Injecting botulinum toxin into the lower esophageal sphincter has been shown to help some patients who have achalasia. These treatments are particularly useful for older patients and those who are not candidates for dilation or myotomy.

Botulinum toxin injections for achalasia work by numbing the sphincter and surrounding nerves, allowing it to relax. The injections are done with a special needle inserted through an endoscope. They have a limited effect, which lasts about one year. Repeating injections may be necessary. Some patients may experience mild chest pain, and there have been reports of skin rashes after this treatment.

Medications for Achalasia

Medications are generally not effective in treating achalasia. Some drugs containing nitrates or calcium channel blockers can help temporarily relax the lower esophageal sphincter. However, they must be taken before every meal, and their side effects usually outweigh the benefits.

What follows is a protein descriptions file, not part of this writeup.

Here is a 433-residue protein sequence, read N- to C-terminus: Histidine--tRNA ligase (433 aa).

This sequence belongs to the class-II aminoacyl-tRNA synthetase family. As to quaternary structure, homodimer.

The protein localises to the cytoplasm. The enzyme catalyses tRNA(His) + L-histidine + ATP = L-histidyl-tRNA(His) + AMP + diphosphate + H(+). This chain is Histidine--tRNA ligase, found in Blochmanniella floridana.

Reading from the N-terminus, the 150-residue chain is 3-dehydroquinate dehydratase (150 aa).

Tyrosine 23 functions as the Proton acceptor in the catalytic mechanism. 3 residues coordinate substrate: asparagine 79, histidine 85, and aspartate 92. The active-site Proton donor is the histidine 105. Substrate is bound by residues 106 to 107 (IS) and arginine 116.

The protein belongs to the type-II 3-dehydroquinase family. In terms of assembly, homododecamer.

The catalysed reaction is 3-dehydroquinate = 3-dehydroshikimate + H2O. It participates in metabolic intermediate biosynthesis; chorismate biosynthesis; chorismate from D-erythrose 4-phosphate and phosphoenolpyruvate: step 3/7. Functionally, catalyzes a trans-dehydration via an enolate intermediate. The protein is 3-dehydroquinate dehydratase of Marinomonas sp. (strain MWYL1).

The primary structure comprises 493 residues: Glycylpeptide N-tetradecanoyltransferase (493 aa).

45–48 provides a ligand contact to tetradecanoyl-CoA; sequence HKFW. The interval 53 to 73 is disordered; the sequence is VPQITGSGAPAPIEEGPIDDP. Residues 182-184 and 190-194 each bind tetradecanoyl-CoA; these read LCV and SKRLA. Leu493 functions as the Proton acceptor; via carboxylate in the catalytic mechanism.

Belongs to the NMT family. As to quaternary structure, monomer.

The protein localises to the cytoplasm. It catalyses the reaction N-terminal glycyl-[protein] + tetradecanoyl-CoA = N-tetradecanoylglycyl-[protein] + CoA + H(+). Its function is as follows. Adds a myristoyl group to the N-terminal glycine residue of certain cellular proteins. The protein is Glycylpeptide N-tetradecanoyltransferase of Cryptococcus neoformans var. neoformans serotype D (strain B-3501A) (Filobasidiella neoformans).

Living with Achalasia

If you continue to have symptoms after achalasia treatment, you should work with your doctor to explore other solutions. Modifying your diet, eating habits or other lifestyle factors could play a role in your quality of life.

Is there an achalasia diet?

No diet is proved to help with achalasia symptoms, but you should discuss with your doctor or a speech-language pathologist if you should change what you eat. Certain foods can be harder or less difficult to swallow depending on the type of achalasia you have. Also, if you have lost much weight because of achalasia, your doctor may recommend high calorie foods to make sure you have a healthy body mass index.

Some people with achalasia feel better when avoiding certain foods, such as:

  • Raw fruits and vegetables
  • Tough cuts of meat
  • Highly acidic foods such as citrus fruits
  • Alcohol
  • Caffeine

How and when you eat can make a difference too. Small bites of food, chewed carefully, can be easier to swallow. Avoiding solid foods before bedtime can minimize nighttime chest pain and regurgitation.

Is achalasia deadly?

People don’t typically die because of achalasia. Although it tends to be a lifelong condition, with symptom management, you can avoid the most serious complications of achalasia, such as aspiration, choking and malnutrition.

People with achalasia tend to have a higher risk of developing esophageal cancer. Discuss with your doctor if you have family history of this type of cancer or other factors that may further increase your risk.